There are occasional reports of events in India where the Muslims and Jews, both minorities, sometimes wee themselves a friends or allies. Here is a report from Cochin, where the Jewish community is shrinking and the Muslim community is stepping forward to help preserve Jewish institutions:

Eunice and Edward Ordman have a grand-niece who works for an interfaith organization in California called the "United Religions Initiative", http://www.uri.org/.  They did an hour television special recently on CBS which is on-line at  
www.uri.org/cbs.   Our niece is Sari Heidenreich, who gives a 4-minute talk (the Christian one) starting at about 13:56 minutes into the show.    

This web page and newsletter seems to be becoming a biweekly project for me instead of a weekly one, which causes me to miss a few more events, like a Muhammad's Birthday dinner (just before Christmas this year - next year it comes the usual eleven days +/- earlier, while the Jewish calendar gets a leap month and Chanukah will just about coincide with Christmas.

How much should I comment on Islamophobia? It is hard to resist commenting. One Jewish page against it is at http://www.againstislamophobia.org/  (Thanks Janice Vanderhaar, for the pointer!)

A Jewish item on the refugee crisis is at

I was horrified recently when the US refused to admit some British citizen tourists to the US apparently since they were Muslim; I'm rather hoping that the British government will put pressure on the US over this. The US is notoriously lax in defending the travel options of its own citizens. A  few years ago a Muslim acquaintance of mine in Memphis (a US citizen) was denied admission to Israel to care for her ailing father and the US was unsupportive.  By contrast, at about that time, Israel denied admission to a South African citizen of Palestinian descent, South Africa notified Israel that admission of a number of Israeli tourists and businessmen would be held up until the South African was allowed into Israel, and Israel conceded the point immediately and let the South African enter.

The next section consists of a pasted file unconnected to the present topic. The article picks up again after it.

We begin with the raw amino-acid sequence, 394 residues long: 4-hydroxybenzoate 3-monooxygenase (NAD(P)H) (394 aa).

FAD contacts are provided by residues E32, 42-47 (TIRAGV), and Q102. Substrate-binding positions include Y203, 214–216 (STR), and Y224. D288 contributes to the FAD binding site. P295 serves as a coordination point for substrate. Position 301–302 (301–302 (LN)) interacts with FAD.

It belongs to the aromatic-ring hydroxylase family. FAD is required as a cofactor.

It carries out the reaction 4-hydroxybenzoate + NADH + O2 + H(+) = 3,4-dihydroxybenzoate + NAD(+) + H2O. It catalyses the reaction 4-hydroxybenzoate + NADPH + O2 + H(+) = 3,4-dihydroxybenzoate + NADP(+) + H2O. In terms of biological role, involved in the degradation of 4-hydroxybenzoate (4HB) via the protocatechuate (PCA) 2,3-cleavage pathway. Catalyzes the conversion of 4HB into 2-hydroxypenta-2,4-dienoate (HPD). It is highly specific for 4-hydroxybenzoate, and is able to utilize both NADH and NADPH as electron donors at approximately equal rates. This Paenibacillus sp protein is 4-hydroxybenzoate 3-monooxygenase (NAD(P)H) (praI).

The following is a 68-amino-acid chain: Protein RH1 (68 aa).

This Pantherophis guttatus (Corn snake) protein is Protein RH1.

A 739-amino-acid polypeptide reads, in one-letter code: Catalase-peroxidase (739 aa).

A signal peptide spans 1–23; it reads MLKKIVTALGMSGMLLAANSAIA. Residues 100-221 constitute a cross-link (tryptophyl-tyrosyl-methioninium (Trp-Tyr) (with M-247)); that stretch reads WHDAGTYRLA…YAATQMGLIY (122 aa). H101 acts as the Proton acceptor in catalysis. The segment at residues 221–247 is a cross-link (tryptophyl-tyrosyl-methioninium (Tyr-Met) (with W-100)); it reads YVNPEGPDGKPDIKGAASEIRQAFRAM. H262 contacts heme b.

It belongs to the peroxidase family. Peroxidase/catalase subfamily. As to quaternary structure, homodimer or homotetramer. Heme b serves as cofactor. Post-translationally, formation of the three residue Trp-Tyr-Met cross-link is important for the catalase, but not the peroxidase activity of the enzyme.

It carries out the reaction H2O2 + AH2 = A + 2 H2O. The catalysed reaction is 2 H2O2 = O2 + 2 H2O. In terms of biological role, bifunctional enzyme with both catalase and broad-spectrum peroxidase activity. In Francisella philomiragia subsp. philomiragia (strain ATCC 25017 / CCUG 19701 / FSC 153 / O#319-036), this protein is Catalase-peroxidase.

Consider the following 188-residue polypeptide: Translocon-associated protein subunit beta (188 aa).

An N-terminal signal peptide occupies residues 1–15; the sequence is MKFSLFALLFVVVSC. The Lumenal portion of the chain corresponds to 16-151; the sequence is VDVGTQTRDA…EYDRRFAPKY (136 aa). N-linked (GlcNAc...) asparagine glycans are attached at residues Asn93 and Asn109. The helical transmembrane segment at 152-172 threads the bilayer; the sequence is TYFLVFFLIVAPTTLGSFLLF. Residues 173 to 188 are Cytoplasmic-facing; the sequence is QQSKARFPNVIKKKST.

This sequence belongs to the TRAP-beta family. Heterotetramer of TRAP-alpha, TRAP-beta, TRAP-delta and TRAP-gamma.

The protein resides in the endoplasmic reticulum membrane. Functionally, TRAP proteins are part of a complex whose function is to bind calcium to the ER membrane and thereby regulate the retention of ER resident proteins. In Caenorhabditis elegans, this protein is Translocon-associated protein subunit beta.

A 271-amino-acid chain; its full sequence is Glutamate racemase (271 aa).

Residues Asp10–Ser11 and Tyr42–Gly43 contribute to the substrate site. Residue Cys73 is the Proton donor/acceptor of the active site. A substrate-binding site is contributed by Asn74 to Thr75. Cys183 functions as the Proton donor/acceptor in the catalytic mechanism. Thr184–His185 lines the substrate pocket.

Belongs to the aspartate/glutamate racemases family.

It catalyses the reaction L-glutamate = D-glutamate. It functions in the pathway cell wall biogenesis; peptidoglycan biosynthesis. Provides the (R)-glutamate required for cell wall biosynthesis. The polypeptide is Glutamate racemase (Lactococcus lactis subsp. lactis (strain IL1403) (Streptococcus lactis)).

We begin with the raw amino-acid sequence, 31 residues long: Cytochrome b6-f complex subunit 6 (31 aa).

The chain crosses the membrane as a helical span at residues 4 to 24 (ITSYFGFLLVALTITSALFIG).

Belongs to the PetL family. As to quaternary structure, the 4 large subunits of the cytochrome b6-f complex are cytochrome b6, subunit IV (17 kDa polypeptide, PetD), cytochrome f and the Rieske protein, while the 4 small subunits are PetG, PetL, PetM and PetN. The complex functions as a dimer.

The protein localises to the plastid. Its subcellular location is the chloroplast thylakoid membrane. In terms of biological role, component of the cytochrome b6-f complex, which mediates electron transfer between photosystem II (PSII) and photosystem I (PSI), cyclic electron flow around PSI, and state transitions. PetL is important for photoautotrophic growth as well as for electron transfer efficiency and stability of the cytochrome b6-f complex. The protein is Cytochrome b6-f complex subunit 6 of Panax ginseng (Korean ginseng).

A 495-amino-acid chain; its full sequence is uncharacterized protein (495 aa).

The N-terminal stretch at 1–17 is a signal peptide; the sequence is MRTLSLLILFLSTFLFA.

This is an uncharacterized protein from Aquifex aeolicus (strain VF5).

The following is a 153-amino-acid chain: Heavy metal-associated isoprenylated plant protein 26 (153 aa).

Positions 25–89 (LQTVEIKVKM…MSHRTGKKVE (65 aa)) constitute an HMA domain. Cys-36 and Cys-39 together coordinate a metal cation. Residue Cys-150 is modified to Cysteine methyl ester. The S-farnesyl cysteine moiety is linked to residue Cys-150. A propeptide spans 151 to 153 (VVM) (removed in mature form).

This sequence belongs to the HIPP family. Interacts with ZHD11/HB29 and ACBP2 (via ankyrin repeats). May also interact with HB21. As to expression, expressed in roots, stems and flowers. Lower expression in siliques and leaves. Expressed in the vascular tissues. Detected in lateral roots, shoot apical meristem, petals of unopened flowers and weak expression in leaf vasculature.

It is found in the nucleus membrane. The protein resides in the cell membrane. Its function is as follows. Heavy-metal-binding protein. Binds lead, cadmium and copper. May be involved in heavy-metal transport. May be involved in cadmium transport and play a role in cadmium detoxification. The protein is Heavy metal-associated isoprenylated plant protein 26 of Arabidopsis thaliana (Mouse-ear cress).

And did you notice the bizarre spectacle of Wheaton College (Illinois) suspending a professor who asserted that Muslims and Christians worship the same God? 

An interesting reading on a fine point of Jewish law and practice, and for learning about some differences within Judaism - http://www.thejewishweek.com/editorial-opinion/opinion/patrilineal-proposal-bath-mitzvah

For an interesting article on the causes of conflict - I must admit I like the ventures into statistics here - see the Washington Post article
 I have discovered the reason that "Star Wars" exists in the first place  at